The course was very scenic, winding through lovely little suburbs and along the coast, but once we hit the half way mark, I was itching to reach the turnaround point at 25km where I knew it would feel like we were really on the way to the finish line. I felt OK for most of the first 30km – not amazing, but the pace felt comfortable and not like I was going to die. On the way up to the turnaround point we saw the leader coming back the other way, plus all of my very much faster friends who were steaming ahead. I even managed a couple of high-fives, which was fun.

Trying to drink water was interesting. They just had tiny paper cups about half full at each station, and I tried to use the technique of pinching the top together to make a funnel to drink from but this mainly resulted in a wet face and a coughing fit, so I ended up walking through most of the water stations just to make sure I had enough to drink. Despite the monsoon the previous day, it was sunny and quite warm by this time and dehydration was something I did not want to experience.

Inevitably at about 30km the race crazies took over my brain, I was suddenly sick of running with the group who had carried me for almost 3 hours (sorry guys) and I was desperate to finish. It took me about a kilometre to untangle my headphones but once I got the tunes going it was a party for one and I was into my own groove, singing out loud on occasion, much to the amusement of the volunteers and spectators. There is rarely a bad time for a bit of classic Phil Collins, and it’s definitely not 34km into a marathon. As 12.2km is a bit too far to sprint finish, I got quite tired and panicked a bit that I’d gone off too fast and was about to hit ‘the wall’ and have to crawl my way to the finish. Just when my brain was about to give up on me the 40km flag appeared and I was fairly confident that I could get by on adrenaline to the finish line.

Around 38km in ish

At this point, a quick glance at my watch told me I was well within my sub-4 goal, and if I really sprinted for home I might possibly get under 3:50… I knocked that idea on the head fairly quickly though as my brain wasn’t quite up to calculating how fast I’d need to run, but it seemed quite a lot faster than I was going already, which was actually pretty fast for me.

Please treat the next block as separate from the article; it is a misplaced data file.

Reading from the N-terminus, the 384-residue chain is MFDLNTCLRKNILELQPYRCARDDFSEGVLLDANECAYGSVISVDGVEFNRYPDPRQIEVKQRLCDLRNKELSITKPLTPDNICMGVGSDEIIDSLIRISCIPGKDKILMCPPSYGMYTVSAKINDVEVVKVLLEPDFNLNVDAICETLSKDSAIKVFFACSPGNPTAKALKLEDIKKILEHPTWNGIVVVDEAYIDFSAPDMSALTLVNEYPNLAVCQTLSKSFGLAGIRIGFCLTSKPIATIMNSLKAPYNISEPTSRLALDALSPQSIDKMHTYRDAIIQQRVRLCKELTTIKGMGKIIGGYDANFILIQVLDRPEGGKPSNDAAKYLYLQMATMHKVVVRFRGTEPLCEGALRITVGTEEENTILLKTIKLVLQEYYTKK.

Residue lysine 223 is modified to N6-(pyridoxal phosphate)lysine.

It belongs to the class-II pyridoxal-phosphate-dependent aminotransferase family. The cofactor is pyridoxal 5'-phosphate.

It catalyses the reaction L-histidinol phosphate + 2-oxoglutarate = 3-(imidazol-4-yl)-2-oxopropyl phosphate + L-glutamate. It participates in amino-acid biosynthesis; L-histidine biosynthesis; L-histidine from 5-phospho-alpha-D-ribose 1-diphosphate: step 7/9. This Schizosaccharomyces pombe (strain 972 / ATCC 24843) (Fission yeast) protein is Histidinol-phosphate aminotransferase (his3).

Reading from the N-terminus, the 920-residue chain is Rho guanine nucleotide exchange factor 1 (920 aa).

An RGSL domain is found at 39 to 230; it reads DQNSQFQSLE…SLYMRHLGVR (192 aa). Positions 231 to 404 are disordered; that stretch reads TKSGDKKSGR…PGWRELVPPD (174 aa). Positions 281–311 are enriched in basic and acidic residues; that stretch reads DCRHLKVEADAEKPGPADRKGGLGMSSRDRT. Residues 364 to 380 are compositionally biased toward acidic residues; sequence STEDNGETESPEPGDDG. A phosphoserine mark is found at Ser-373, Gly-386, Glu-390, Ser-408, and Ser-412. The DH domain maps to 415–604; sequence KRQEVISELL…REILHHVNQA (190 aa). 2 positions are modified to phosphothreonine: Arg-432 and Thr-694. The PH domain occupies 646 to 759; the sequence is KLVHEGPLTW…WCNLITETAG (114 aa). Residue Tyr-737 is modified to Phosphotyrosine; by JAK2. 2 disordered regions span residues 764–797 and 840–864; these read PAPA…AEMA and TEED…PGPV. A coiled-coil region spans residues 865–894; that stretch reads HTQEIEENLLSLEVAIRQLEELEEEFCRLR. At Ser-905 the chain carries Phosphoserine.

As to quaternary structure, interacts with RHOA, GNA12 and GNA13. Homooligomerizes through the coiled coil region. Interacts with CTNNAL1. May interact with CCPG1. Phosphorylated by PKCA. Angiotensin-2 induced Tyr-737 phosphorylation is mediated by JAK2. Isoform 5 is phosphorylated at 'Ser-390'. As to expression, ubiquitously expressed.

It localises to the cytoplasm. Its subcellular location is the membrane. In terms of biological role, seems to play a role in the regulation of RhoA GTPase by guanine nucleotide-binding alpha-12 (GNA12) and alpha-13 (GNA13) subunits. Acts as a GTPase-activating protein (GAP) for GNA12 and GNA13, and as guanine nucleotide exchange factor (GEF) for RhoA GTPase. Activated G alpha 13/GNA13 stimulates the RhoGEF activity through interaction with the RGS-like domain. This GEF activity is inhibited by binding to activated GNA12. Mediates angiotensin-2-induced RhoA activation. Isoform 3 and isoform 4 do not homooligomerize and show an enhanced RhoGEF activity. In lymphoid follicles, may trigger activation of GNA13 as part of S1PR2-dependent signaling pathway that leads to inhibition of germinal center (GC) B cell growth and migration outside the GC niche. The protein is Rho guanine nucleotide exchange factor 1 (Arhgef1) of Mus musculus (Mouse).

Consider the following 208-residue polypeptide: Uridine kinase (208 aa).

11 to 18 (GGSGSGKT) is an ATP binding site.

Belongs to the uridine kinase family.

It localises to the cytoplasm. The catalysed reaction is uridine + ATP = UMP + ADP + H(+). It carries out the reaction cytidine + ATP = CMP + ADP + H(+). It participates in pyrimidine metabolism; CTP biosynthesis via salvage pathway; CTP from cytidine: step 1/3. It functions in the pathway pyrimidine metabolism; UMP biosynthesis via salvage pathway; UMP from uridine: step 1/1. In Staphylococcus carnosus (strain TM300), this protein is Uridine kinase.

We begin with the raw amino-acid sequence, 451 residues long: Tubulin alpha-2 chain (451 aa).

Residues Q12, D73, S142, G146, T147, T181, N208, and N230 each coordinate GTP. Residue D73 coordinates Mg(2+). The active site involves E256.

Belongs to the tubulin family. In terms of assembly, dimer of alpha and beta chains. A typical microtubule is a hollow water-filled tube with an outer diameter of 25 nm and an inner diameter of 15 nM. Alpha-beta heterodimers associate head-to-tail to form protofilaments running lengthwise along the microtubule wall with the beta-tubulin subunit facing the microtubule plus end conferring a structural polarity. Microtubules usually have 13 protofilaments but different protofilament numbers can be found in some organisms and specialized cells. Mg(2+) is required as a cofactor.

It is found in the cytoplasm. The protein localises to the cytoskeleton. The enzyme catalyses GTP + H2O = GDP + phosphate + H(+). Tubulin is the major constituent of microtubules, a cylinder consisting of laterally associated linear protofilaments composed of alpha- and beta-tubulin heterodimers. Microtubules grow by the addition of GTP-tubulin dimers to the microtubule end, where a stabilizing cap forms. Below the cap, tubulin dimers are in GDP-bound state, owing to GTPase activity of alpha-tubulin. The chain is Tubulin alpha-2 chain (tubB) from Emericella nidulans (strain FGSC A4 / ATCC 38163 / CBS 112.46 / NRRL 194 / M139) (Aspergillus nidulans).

The last few hundred metres were pretty emotional – I heard Devon screaming at me from the sidelines and I didn’t know whether to grin like a loon or cry like a baby when I saw the clock above me reading 3:50 (official time 3:50:58). My secret A goal was 3:52 (which my friend Becky set me on a bit of a whim/good faith a few months ago), and I still can’t quite believe that I beat that time too. I think I knew after Manchester that I could do more, but it’s kind of terrifying to put yourself out there with an ambitious goal and have the very real possibility of not achieving it if things don’t go to plan.

About to cross the finish line

There was a veritable buffet of cookies, doughnuts and muffins at the finish line, but in a strange turn of events, all I took was a slice of orange and about 26 cups of water. I felt pretty ropey for the next couple of hours but managed to recover enough to force down a beer a little later, and luckily my appetite returned in time for a giant burger and a few more drinks later on. I also ate most of the food in British Columbia on Monday (Canadian Thanksgiving), although someone got to all the pumpkin pie before me as I trekked around about four supermarkets with no luck on the pie front.

For most of my running friends here, a sub-4hr marathon is a walk in the park, and so many times over the last few months of training I’ve convinced myself that I’m a slow runner, that I’m not as good as them, and that my goals were insignificant in comparison to what they are trying to achieve. Thankfully, the encouragement, support and then the congratulations I’ve had over the last few days have restored my faith somewhat that it doesn’t really matter how far or fast you go, it’s just about running and enjoying it, whatever the goal.

If you’re still reading now, well done! If you like stats and are on Strava, you can see my data from the race here. And to put into to context some of the incredible achievements of my running friends in Vancouver, here’s a quick summary…

  • Sarah ran 100 miles at the Mountain Lakes 100 last month (that’s 27 hours of running!!)